By Victor Landa, NewsTaco
If this were an official “Hispanic Heritage Month” (HHM) article it would be sanctioned by some municipality, organization, agency or group. It would be festooned with colored ribbons and confetti.
If this were an official HHM article there’d be a quote or somesuch line that would add legitimacy to the piece and gravitas to the festivity: Maybe this article would point to a cultural event, a reading, or a play, or a conference in a hall at some University where we’d be invited to frown intelligently and learn collectively.
If this were an official HHM article there’d be beer, and folklorico dancers, and tacos and pupusas and mariachis and salsa; there’d be churros and sombreros … and gritos.
But it’s not those things.
This is the latest spurt of an evolving attitude toward a yearly ritual that leaves me a little more confused each year. It’s much like the optical illusion where one finger, held at arms length in front of your eyes, will look like two when you bring the finger to your nose. You know what it is, but it looks like something else up close.
Hispanic Heritage Month does not make me feel expansive in my culture. Al contrario, these four weeks of Hispanic limelight make me feel like I’m standing in a small corner of a large room and someone’s snapping a picture, forcing me to smile “cheese.”
There’s something dismissive about the celebration that makes me uncomfortable. Latinos get a month to woot and flaunt, then it’s over. But being Latino isn’t something I can shut down come mid-October. I’ve remarked many times that every morning, when I look at myself in the mirror, is an Hispanic Heritage Event. I don’t wear a charro hat to work, nor do I stroll down the sidewalk with maracas in my hands. That HHM caricature has nothing to do with me.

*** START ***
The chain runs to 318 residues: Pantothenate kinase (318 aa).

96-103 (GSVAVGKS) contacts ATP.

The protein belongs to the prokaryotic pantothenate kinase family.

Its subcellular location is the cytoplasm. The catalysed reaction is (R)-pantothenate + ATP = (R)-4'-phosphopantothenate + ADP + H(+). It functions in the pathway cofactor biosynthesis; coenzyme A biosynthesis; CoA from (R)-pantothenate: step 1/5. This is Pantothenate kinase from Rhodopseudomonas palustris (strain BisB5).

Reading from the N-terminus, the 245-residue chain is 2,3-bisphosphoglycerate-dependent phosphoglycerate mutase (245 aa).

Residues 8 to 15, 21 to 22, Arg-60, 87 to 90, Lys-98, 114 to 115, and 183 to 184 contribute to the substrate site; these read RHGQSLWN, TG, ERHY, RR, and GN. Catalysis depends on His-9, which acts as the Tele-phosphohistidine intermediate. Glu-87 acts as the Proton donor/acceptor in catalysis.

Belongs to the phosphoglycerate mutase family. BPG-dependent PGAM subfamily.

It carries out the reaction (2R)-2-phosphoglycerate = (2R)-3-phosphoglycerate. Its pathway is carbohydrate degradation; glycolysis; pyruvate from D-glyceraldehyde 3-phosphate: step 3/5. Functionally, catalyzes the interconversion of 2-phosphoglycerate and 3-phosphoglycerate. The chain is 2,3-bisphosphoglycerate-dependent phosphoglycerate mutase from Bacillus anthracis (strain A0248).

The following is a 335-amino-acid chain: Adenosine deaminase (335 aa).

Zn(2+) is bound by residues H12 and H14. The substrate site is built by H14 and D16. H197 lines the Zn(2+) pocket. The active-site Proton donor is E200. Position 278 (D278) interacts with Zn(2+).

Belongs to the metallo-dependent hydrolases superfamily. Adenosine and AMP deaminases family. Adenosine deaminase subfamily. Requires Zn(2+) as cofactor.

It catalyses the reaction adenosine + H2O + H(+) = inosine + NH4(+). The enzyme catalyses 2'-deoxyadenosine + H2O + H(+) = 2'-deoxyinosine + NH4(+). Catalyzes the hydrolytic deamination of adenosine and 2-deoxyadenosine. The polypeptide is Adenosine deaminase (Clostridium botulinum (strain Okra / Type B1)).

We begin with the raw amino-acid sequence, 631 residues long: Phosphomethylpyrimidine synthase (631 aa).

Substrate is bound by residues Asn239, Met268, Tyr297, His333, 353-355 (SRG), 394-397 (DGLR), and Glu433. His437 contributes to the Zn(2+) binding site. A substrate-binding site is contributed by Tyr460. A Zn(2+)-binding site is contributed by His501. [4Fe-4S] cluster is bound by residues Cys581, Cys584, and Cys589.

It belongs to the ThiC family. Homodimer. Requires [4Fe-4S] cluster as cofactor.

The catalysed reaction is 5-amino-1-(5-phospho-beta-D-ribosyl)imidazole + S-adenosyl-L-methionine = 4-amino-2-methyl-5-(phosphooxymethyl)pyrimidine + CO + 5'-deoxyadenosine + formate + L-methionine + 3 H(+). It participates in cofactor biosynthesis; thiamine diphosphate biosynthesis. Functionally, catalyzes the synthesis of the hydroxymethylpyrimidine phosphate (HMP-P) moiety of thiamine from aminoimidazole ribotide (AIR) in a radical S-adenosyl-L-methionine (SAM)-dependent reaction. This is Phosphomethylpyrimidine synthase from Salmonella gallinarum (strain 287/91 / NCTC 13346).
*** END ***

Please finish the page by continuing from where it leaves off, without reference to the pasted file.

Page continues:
On the up side, this is a great moment for non-Latinos to find out more about Latinos in their midst. It’s a great time to roll out a multi-part documentary about Latino contributions to the fabric and history of the U.S.; a good time for book stores to stack books by Latino authors on a table by the registers; a time for serious conversation, serious articles.
But it would be better, I think, if these things happened outside of the HHM context – away from the small corner in the big room – for one single reason: Latinos are not Latino for only four weeks of the year, but that’s the impression that HHM seems to give.
I understand the reason. Latinos haven’t always been as prominent as we are now. In 1970 Lations were a mere 4 percent of the U.S. population. In the 40 years since we’ve grown to just under 17 percent. For four decades most of the U.S. hardly gave Latinos a second thought. It would seem to many in the non-Latino community that we suddenly “popped” out of nowhere.
We know that’s not the case, and maybe we should take advantage of this month-long Hispanofest to educate and ease folks into the idea that we’re here, always have been, not going anywhere, and are as American (United State-ian, for the indigeno-purists among you) as the rest.
So I’m partially on board for this HHM thing, but only a very small part. I edit this Latino news service every day, I can’t just shut if off to make room for Halloween. And for the next four weeks there’ll be plenty of Latino and Hispanic articles and stories to bring you – it’ll be hard to ignore the coming flood of Latino themed content.
But I’ll try to keep it in perspective; my own perspective; a Latino perspective; 365/24/7.
This article was first published in NewsTaco.
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